Detection of acute myocardial ischemic injury by gender using a novel cardiac electrical biomarker.

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Detection of acute myocardial ischemic injury by gender using a novel cardiac electrical biomarker.

Am J Emerg Med. 2014 Dec 20;

Authors: Schreck DM, Fishberg RD

OBJECTIVE: The objective of this study us to stratify by gender a new cardiac electrical biomarker (CEB) diagnostic accuracy for detection of acute myocardial ischemic injury (AMII).
METHODS: This is a noninferiority retrospective, case-control, blinded study of 310 archived measured electrocardiograms (ECGs) acquired from 218 men and 92 women. The CEB is constructed from the derived ECG (dECG) synthesized from 3 leads. Electrocardiograms were included if acquired less than or equal to 1 day from patient presentation. Electrocardiograms were interpreted by 2 blinded physicians and adjudicated by consensus. Standard ST analyses and computerized ECG interpretations were active controls. Electrocardiograms were excluded for noise and baseline wander, age younger than 18 years, and ectopic beats in the 10-second ECG acquisition. Diagnostic accuracy measures of sensitivity, specificity, positive and negative predictive values, and likelihood ratios were stratified by gender. Measured vs derived ECG correlations were quantitatively compared using Pearson correlation and qualitatively by percent agreement methodology.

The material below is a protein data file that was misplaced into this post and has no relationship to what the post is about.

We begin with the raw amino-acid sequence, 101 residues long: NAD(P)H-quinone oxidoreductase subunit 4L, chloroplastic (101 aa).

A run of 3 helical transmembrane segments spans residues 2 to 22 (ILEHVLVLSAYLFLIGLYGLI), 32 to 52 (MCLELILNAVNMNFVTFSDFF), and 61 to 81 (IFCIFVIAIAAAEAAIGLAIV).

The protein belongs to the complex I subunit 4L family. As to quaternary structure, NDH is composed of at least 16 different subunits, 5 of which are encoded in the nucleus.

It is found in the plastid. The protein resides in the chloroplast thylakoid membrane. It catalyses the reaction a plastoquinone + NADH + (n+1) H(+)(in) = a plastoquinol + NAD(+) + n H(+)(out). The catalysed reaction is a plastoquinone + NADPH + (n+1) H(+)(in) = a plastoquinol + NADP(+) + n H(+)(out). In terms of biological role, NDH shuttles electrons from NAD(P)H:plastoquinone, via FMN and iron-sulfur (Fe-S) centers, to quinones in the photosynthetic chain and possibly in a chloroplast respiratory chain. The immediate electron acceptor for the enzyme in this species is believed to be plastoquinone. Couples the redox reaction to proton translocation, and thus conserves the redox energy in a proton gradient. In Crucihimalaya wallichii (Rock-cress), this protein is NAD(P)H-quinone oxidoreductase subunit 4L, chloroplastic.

RESULTS: The CEB sensitivities for AMII detection in men and women were 93.9% and 90.5%, respectively, and CEB specificities were 90.7% and 95.2%, respectively, and were superior to active controls. Derived and measured ECGs showed high correlation for both men and women with r = 0.857 and r = 0.893, respectively. Reference standard intra-agreement analysis for measured ECGs and dECGs with AMII was 99.4%.
CONCLUSIONS: The CEB demonstrates high diagnostic accuracy for detection of AMII in men and women. The ECG can be derived with accuracy from 3 leads. This technology is an efficient real-time method of identifying patients with AMII who are being monitored in acute care settings.

PMID: 25583267 [PubMed - as supplied by publisher]

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